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West Coast opposition?

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    West Coast opposition?

    Yes, this is a double-entendre! First, can someone enlighten us on the practice of "running opposition" for steamers in California? And second, was there any opposition to the fact that the Greene line had purchased a Sacramento River-style vessel for use on the Mississippi system, as opposed to the more traditional Western Rivers-style steamboat?

    *'Opposition boats/GREENE choice of DQ*
    Hi, Jon,
    Good question and I'm sure you'll get responses here from the gang. There were 'opposition boats' running on the Sacramento and other rivers in California in a kind of steamboat war. It came to a head in the Great Depression with freight rates being cut to the point of disaster. I'd have to dig out of my 'dusty boxes' here the Burns family papers talking about that that John Burns gave me. I 'think,' a California congressional rep in tune with Washington and the ICC, brought about a merger. The FAY TRANPSORTATION CO. was one joining with CALIFORNIA TRANSPORTATION CO. in the 1930s resulting in the formation of RIVER LINES with the DK/DQ etc.

    I had an E=Mail come in the other year from a member of the Fay family talking about all of that. I have also the original written agreement of that merger here with details similar to a Philadelphia lawyer. Again, not to sound vague, but I need to dig all out and review so as not being wrong at the top of my voice. I don't know much about much. Pull down Stan Garvey's book 'KING & QUEEN of the River' for mention.

    Capt. Tom Greene, and his GREENE LINE STEAMERS, focused on the DELTA KING/DELTA QUEEN as...well...they were stellar boats and available to carry on his new, modern vision for the GREENE LINE. Capt. Tom, as written in Capt. Fred Way's book, 'Saga of the DELTA QUEEN,' quotes Capt. Tom as saying he was "...thinking of one of them, maybe both." This said while he and Fred Way were talking on a GORDON C. GREENE Chattanooga trip--if I'm correct. Tom Greene's vision for his company with the DQ was far more modern than we think today with the focus on steamboat nostalgia. Just look at that modern, sleek stack on the DQ she carried for a time and you'll understand. Tom's favorite word for steamboat history and lore was "Steamboatiana." It's a great story and all the rest so far is history. Give me time here and I dig out what I can find. Well, what do I know?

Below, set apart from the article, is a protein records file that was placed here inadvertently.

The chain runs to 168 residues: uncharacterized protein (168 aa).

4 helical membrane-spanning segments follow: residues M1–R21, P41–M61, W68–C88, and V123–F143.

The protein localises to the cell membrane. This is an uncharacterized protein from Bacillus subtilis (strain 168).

R. Dale Flick
    Coal haven Landing, Ohio River, Cincinnati


      *'Steamboat war/Merger of companies*
      Hi, Jon & steamboat colleagues:
      Jon, I dug out the corporate/legal agreement RE: Merger of CALIFORNIA TRANSPORTATION CO./FAY TRSNSPORTATION CO/SACRAMENTO NAVIGATION CO. The near ten pages spell out all--and more--one would be interested in reading with near 'legalese' writing. 'Steamboat wars' in freight rates etc. similar to what our inland rivers here experience over the years. John Burns, son of old Jim Burns, had further memories written in marginal notes on the document with further words added by Stan Garvey, author of 'KING & QUEEN of the river,' following their stay here in my home.